The other big time scorer is 6'0 senior scoring point guard, Kevin Anderson, a highlight waiting to happen. Anderson has a great handle and loves the crossover dribble, is athletic and quick, able to get to the basket, armed with a floater, thriving in transition, and with a much improved three point jumpshot. Anderson always had a good two point jumpshot, and has stretched that range out as a senior, making him a more versatile offensive weapon. He is only a point guard because his size and handle, not because of his mindset or passing skills, and his slender size means he struggles around the basket, yet despite said size, Anderson's speed and quick hands make him a presence defensively as well.
Kevin Anderson - Anderson compares to Ronnie Price. Ronnie Price has had a multi-year NBA career, in spite of his fringe talent, so such a comparison is meant favourably. Yet a key condition to the comparison is to note that Ronnie is slightly better at everything. Both are point guard sized without being point guards, although both have improved in this regard, particularly Ronnie. Both are athletic, but only Ronnie can do this:
Both put forth good defensive effort and have decent hands, but Ronnie is bigger and faster. Both are making the adjustment to the point guard spot from being undersized scorers, but Ronnie has made it better. Both put forth good defensive effort and have good hands, but Ronnie is more disruptive. Both are sub-par jumpshooters, but Ronnie has slightly more consistent range (which, considering his 31% career NBA three point shooting, is no great endorsement). And both are small, but Ronnie is slightly bigger. Anderson had a good senior campaign, aided (and aiding) a good season for the entire Spiders program. He has skills, effort and hustle. Yet he still comes up a little short.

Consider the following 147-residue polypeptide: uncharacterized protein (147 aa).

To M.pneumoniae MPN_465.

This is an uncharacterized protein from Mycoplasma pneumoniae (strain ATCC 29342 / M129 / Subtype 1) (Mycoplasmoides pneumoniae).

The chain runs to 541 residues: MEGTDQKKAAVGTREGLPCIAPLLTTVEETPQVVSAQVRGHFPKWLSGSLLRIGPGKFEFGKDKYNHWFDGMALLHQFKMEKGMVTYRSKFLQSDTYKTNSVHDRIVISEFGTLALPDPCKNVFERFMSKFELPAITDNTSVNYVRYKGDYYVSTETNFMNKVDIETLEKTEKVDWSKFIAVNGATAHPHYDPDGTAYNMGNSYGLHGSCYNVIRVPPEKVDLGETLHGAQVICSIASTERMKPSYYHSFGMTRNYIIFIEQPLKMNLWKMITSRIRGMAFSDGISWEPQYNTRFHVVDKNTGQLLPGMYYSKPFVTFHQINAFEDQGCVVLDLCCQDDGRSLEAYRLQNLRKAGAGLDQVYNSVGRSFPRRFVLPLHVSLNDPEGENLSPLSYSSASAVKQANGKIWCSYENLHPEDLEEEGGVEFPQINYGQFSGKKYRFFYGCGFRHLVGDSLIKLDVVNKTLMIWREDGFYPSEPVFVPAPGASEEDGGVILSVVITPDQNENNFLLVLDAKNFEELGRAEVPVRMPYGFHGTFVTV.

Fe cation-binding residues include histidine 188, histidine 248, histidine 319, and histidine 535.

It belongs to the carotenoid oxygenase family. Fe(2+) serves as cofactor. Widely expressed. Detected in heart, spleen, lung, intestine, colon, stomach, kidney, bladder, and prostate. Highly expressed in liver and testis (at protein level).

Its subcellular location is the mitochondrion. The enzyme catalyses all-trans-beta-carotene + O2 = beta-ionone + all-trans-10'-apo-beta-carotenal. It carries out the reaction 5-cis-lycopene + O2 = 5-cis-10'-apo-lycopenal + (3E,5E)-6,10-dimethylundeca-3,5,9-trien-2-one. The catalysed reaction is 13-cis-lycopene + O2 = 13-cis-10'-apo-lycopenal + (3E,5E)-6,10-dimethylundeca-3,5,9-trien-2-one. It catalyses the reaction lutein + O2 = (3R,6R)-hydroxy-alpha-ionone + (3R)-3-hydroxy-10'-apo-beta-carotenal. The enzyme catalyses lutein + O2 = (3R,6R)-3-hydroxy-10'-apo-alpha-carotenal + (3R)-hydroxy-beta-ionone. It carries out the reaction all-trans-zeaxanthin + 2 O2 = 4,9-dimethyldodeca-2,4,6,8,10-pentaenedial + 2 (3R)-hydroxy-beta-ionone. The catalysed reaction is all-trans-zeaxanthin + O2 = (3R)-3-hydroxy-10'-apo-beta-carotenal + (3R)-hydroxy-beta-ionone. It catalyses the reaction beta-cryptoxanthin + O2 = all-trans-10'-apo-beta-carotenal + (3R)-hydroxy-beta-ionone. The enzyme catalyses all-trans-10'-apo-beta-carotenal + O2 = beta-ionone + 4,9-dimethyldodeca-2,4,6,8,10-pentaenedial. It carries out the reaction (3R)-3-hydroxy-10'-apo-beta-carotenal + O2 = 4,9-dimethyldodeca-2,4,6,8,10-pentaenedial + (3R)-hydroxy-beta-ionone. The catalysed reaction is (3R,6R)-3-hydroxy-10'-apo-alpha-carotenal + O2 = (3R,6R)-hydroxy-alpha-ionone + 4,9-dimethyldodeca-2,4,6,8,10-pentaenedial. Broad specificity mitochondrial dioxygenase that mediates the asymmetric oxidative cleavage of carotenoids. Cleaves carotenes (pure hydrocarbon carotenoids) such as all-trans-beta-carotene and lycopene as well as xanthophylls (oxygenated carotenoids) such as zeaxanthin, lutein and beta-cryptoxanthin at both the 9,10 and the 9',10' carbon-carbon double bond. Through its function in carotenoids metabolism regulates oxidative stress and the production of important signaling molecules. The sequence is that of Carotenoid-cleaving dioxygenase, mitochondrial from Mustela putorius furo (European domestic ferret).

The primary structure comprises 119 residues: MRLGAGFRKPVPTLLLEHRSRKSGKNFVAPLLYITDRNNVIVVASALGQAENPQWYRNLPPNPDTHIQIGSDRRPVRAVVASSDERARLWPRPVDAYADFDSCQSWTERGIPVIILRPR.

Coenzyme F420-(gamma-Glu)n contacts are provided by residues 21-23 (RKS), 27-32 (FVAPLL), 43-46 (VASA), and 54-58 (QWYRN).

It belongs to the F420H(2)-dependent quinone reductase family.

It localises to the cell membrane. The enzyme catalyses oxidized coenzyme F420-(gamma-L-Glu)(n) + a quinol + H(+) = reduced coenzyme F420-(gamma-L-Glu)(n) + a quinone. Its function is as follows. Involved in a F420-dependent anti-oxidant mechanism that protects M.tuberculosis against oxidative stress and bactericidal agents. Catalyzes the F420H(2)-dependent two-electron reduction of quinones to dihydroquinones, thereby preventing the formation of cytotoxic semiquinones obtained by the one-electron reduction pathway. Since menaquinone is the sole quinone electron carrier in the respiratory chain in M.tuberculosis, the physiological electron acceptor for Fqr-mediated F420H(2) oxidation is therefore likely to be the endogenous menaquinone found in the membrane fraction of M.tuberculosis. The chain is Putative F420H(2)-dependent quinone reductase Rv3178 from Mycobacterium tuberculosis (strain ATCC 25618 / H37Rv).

Note: Non-US teams that the player
has played for are, unless stated otherwise, from the top division in
that nation. If a league or division name is expressly stated, it's not
the top division. The only exceptions to this are the rare occasions where
no one league is said to be above the other, such as with the JBL/BJ League
split in Japan.